As a symbol of the Seattle Aquarium’s commitment to and participation in scientific research, each year the Seattle Aquarium Board of Directors makes a research grant to the Seattle Aquarium Research Center for Conservation and Husbandry (SEARCCH) in honor of an individual who demonstrates leadership in his or her field. This award of $10,000 is given in the recipient’s name. The 2013 Seattle Aquarium Conservation Research Award will go to Dr. Richard Feely, senior scientist at the NOAA Pacific Marine Environmental Laboratory in Seattle and affiliate full professor at the University of Washington School of Oceanography. Dr. Feely’s major research areas are carbon cycling in the oceans and ocean acidification (OA) processes. In 2012, the Seattle Aquarium and NOAA started a partnership that allows Dr. Feely and his team to test OA instrumentation on Pier 59 and work collaboratively on OA outreach.

Annual giant Pacific octopus census set for next month

giant Pacific octopus

The giant Pacific octopus, Enteroctopus dofleini, has always been one of the Aquarium’s most popular animals. We frequently hear questions about how long they live and what their favorite foods are, and these are easily answered. But other common questions aren’t quite so simple—such as how many giant Pacific octopuses live in Puget Sound, or how the population is doing.

To begin to answer those questions, the Seattle Aquarium launched an annual giant Pacific octopus (GPO) census in February 2000. During each year’s census, volunteer divers are asked to visit specific sites in the Puget Sound area to collect a variety of data points while counting the number of GPOs they see. The data is then compiled and evaluated at the Seattle Aquarium. This year’s census is scheduled for January 19–21.

The goals of the census? To establish a baseline of how many GPOs live in Puget Sound, determine if the population is healthy, and detect fluctuations in the population from year to year—while serving as an effective outreach effort to our local dive community.

While some population trends appear to be forming, it’s still too early in our data collection to draw any true scientific conclusions from the information we’ve gathered. In the meantime, we’re adapting the census each year based on what we’ve learned in previous years; we’re also leveraging our contacts in the diving community to increase awareness of our mission and programs.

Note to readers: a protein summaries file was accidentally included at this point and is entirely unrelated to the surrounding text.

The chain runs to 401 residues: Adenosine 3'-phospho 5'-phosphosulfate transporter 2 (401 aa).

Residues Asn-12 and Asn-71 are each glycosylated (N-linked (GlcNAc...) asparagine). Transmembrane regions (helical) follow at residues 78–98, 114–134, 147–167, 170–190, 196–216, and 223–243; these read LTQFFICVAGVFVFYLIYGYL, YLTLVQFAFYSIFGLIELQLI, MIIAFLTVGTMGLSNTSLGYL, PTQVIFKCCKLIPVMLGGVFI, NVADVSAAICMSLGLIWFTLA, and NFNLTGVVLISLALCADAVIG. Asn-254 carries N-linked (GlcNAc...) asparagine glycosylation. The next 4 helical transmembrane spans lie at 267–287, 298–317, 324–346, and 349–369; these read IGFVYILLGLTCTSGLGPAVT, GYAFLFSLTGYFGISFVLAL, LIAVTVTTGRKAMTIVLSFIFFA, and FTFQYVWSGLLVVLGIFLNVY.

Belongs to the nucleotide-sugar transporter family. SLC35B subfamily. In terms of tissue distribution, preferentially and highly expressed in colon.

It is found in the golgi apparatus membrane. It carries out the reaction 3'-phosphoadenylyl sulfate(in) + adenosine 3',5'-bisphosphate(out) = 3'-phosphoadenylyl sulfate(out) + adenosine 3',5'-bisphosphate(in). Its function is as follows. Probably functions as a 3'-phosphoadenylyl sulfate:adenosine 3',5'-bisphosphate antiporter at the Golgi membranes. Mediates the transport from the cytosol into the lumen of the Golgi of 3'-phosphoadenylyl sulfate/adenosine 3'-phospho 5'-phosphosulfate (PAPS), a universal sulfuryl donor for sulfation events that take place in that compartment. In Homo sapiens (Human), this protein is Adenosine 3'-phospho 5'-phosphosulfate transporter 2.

For more information about this year’s octopus census, visit our website.

Now at the Aquarium: the cushion star

cushion star

A recent addition to our Pacific Coral Reef exhibit is a cushion star, Culcita noaeguineae, so named for its plump, rounded body and short arms. The star has actually been at the Aquarium for the past several years, but was kept in a holding tank behind the scenes until it was large enough to be displayed. Now partially grown at approximately 4” in diameter, the star may eventually reach 10-12” in diameter and be 4” thick in the center.

In the wild, cushion stars primarily feed on live coral but will consume a wide variety of other things including detritus (here at the Aquarium, we’ve made sure to display the star in an exhibit that doesn’t include any live corals). They’re often found living with the commensal sea star shrimp, Periclimenes soror. The shrimp take refuge below the star and feed on scraps it leaves behind. The relationship is one-sided: the star doesn’t really benefit from having the shrimp living with it. Interestingly, the shrimp will change their color over time to match that of their host star.

Come learn more about the cushion star on your next visit to the Aquarium!

A message from our President & CEO

Bob Davidson

2012 was an exciting year for the Aquarium: we were identified as a key element in the plan for the transformed, post-viaduct waterfront, the framework of which was adopted by the Seattle City Council in August. We campaigned for Proposition 1, the $290 million bond measure to rebuild the City’s deteriorated seawall that was overwhelmingly approved by voters in November. And, within our facility itself, we began work on the evolution of our harbor seal exhibit.

The exhibit will offer enhanced viewing opportunities, seating for up to 100 visitors, increased water depth and dry resting space for our harbor seals, and a compelling new way to deliver our mission, Inspiring Conservation of Our Marine Environment.

The first phase of our 20-year strategic plan, the new exhibit also represents an important step into our future as we work toward our goals of dramatically increasing our impact, doubling our footprint, growing our attendance to 1.5 million visitors per year and meriting global recognition for our leadership in marine education.